The American Legion was founded in March 1919 in Paris, France by U.S. World War I military personnel stationed there. Members of the American Expeditionary Forces were awaiting shipment home when they gathered in Paris for what became the American Legion Paris Caucus.
Following the Armistice of Nov. 11, 1918, they had ample time to think about their return to the states. They had time to think about their own futures and those of their comrades, both living and dead. They thought about the plight of the many wounded, their families and the communities that would be forever changed by the experience of what was then called the Great War.
While the exact words have changed over the years, they dedicated themselves to the Four Pillars of Service: Veterans, Defense, Youth and Americanism.
The American Legion has always supported the care of war wounded and was a big part of the creation of the Veterans Administration, later known as the Department of Veterans Affairs. The VA not only operates hundreds of hospitals and clinics, but also supports the work of counselors and veterans home loans, and assists with transitioning war fighters into civilian life.
The American Legion regularly renders military honors for veterans’ families and honors those veterans every year on Memorial Day at cemeteries across the nation and around the world, and on Veterans Day.
The American Legion actively supports the men and women of our military communities with social activities, family support and personal care, and support overseas or at stateside duty stations.
The American Legion actively supports many youth programs in nearly every community where the Legion is present. The best-known are American Legion Baseball, Boys State and Girls State, a nationwide speech contest, park and playground construction, sponsorship of Boy Scouts and Girl Scouts, community bands and disaster prevention and recovery.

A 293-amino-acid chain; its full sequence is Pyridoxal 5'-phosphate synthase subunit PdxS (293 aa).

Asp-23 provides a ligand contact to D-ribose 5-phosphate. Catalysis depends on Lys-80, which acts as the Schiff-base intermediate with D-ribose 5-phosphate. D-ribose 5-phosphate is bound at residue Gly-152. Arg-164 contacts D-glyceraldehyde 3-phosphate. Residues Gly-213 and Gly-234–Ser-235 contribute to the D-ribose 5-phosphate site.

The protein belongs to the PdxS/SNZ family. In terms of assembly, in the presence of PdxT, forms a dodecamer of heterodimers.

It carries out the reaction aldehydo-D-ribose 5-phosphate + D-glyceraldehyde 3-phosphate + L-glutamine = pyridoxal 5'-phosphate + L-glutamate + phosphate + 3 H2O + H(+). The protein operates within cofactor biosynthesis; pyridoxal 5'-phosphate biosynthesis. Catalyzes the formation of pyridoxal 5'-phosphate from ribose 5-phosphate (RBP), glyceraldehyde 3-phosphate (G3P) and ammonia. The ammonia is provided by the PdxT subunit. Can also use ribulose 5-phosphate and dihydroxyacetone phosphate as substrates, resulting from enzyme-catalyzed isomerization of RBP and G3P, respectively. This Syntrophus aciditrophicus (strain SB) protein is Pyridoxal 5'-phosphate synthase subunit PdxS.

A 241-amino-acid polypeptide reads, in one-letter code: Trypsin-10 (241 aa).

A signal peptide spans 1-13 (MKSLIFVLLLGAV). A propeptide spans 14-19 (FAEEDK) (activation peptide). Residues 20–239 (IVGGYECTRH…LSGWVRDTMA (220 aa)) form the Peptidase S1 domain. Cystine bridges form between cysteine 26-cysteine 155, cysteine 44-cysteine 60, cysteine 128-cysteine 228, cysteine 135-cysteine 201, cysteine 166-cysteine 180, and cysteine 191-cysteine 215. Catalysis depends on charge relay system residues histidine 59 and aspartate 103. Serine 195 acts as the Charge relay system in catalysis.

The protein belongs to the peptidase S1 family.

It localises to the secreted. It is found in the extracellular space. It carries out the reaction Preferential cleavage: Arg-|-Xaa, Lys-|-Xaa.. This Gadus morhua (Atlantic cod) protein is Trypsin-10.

The American Legion has always worked to foster Americanism — that sometimes elusive quality that makes our rich mix of immigrants and native born into the amalgam that is uniquely American. It is a singular strength of this nation and the liberties and freedoms that we all enjoy.
Citizenship is a commodity that cannot be bought, stolen or seized. It must be won by every individual and defended together as a society and a united people.
Your American Legion Post 22, Lodi is part of the Department of California. There are 55 “departments” in the 50 states as well as the District of Columbia, Puerto Rico, France, Mexico and the Philippines. There are 13,000 local posts worldwide with more than 3 million members.
Membership is open to active-duty military and veterans who have honorably served their nation on active duty during war time and other periods as designated by the Congress of the United States.
The legacy of the American Legion includes being instrumental in the creation of a number of major institutions of American Society, including the Department of Veterans Affairs, U.S. Flag Code, and passage of the G.I. Bill.
But the American Legion’s efforts don’t start there.
Every year, American Legion posts:
- Donate more than 3.7 million hours of volunteer service in their communities.
- Provide assistance on more than 181,000 VA benefits claims and cases.
- Donate more than 80,000 pints of blood to collection centers nationwide — the nation’s largest group of blood donors.
- Award more than 8,000 medals to Junior ROTC students.
- Sponsor more than 2,500 Scouting units serving more than 64,000 young people.
- Award more than $4 million in college scholarships.
The American Legion was chartered in the U.S. in September 1919. Lodi Post 22 was chartered in December of that same year. That was long before the internet and email — most people didn’t even have telephones. Rapid communication was by Western Union telegrams, delivered by taxi cabs and kids on bicycles.
Lodi Post 22 was founded by a muster of 144 charter members. The first commander was Archie R. Stephens, a U.S. Navy veteran whose service dated back to the Spanish-American War. Stephens was an engineering officer on the USS Maine when it exploded in Havana harbor.
The first meeting of the new Post 22 was held in the Old City Hall at 114 N. Main St., which later became Lodi Firehouse No. 1. They later met in a room over the Beckman, Welch and Thompson Co. on School Street.